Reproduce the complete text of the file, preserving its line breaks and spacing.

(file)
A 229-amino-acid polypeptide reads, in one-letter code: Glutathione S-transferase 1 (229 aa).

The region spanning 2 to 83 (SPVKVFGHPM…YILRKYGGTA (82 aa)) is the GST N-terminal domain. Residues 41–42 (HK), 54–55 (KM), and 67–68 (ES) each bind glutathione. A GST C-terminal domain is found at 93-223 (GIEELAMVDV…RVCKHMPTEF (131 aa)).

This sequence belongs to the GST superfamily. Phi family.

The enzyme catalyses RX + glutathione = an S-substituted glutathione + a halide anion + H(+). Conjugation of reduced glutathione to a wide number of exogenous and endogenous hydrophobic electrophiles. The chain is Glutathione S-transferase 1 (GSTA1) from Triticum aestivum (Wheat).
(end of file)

A 229-amino-acid polypeptide reads, in one-letter code: Glutathione S-transferase 1 (229 aa).

The region spanning 2 to 83 (SPVKVFGHPM…YILRKYGGTA (82 aa)) is the GST N-terminal domain. Residues 41–42 (HK), 54–55 (KM), and 67–68 (ES) each bind glutathione. A GST C-terminal domain is found at 93-223 (GIEELAMVDV…RVCKHMPTEF (131 aa)).

This sequence belongs to the GST superfamily. Phi family.

The enzyme catalyses RX + glutathione = an S-substituted glutathione + a halide anion + H(+). Conjugation of reduced glutathione to a wide number of exogenous and endogenous hydrophobic electrophiles. The chain is Glutathione S-transferase 1 (GSTA1) from Triticum aestivum (Wheat).